College Hopes To Revitalize Loker Commons
In the midst of what appears to be the waning popularity of Loker Commons, the College administration is making an effort to revitalize the campus's only student center.
At issue is whether the underutilized student center should be transformed from an informal meeting hall to a social center.
"We're trying hard to make Loker Commons a destination as opposed to just a crossroads," Dean of the College Harry R. Lewis '68 said yesterday.
Loker has been struggling for months to draw students in the numbers that it did when it opened last year.
Because of rising debts, the center has reduced its hours, cut back on its employees and slightly raised prices at eateries, Leonard P. Condenzio, acting director of Harvard Dining Services, said last month.
Different possibilities for the future of Loker were discussed in the Committee on Campus Life (COCL) meeting last week.
Possible changes suggested at the meeting include adding a television, changing the space where the vending machines currently sit and creating "sub-spaces" within the current Commons, according to Lewis.
Dean of Student Archie C. Epps III is the point man on the revitalization, said Lewis. Epps is in the process of forming an ad-hoc committee to discuss the future of Loker.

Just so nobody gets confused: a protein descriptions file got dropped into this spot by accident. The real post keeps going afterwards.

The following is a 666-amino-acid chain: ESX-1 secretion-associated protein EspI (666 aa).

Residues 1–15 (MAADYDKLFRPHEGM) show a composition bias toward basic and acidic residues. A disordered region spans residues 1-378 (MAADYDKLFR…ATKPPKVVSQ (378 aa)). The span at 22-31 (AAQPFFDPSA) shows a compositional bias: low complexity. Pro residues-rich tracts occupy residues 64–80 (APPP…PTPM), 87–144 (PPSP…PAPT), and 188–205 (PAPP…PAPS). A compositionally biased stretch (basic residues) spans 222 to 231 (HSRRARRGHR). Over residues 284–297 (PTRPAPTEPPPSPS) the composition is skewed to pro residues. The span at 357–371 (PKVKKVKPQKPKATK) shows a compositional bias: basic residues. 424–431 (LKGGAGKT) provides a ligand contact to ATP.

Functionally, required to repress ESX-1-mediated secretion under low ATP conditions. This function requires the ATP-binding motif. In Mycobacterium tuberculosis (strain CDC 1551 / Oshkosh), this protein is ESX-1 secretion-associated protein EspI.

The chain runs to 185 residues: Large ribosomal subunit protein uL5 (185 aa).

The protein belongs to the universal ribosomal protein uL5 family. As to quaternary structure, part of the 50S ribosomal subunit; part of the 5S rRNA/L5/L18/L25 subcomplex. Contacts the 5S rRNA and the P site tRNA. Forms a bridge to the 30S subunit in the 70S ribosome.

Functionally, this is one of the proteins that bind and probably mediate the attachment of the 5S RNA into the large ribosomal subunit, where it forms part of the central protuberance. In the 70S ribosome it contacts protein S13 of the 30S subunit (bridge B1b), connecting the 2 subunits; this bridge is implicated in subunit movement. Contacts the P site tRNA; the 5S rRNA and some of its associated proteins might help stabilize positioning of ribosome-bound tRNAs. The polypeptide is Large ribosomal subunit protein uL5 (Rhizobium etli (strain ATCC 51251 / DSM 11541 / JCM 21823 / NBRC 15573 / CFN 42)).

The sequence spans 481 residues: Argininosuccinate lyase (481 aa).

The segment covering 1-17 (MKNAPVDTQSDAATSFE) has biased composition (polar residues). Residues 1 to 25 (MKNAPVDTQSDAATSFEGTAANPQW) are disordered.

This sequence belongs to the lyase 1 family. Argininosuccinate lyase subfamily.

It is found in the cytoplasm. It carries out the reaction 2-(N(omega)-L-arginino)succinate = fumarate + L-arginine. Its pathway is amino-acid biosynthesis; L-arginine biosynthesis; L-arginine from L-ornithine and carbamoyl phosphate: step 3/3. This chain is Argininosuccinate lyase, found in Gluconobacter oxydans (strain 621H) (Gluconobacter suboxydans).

Rudd W. Coffey '97, who sits on both the new Epps committee and the 1994 Loker Commons Advisory Committee, said the administration is interested in a very wide range of possibilities.
"All we know is the administration is eager to redo this place," Coffey said.
Coffey suggested more far-ranging changes than Lewis listed, including bringing in outside chains such as Pizza Hut or Taco Bell or adding a game room.
According to Coffey, Lewis called the $25 million commons "the world's most expensive study hall."
Marco B. Simons '97, former chair of the U.C. Student Affairs Committee, said the need to make Loker more of a student center and less of an academic one is one which students predicted long ago.
"I think the administration is realizing what the students have been saying all along," Simons said.
Coffey said the topic of Loker changes has been popular among students with whom he has spoken.
"I've gotten a lot of student input," said Coffey. "The administration wants us to sift through student responses."
Dining services has also sampled student opinion on the addition of televisions at Loker.
In a poll taken election night, nearly 80 percent of the 250 student surveyed said they were either interested or extremely interested in the possibility of bringing TVs to Loker, according to Dining Services Project Manager Alexandra E. McNitt.
Students interviewed in a nearly deserted Loker last night also advocated the changes proposed by Coffey.
"I would be extremely in favor of a game room," said Moses Liskov '97. "There was one in the Union, but Carey J. Bollinger '98 said that the addition of pool tables and other recreational equipment might make Loker more attractive as a hang-out. "I think a game room would bring a lot of people," agreed Arianne M. Spaccarelli '00. "I've been to unions at other colleges and they are a lot more social.
Carey J. Bollinger '98 said that the addition of pool tables and other recreational equipment might make Loker more attractive as a hang-out.
"I think a game room would bring a lot of people," agreed Arianne M. Spaccarelli '00. "I've been to unions at other colleges and they are a lot more social.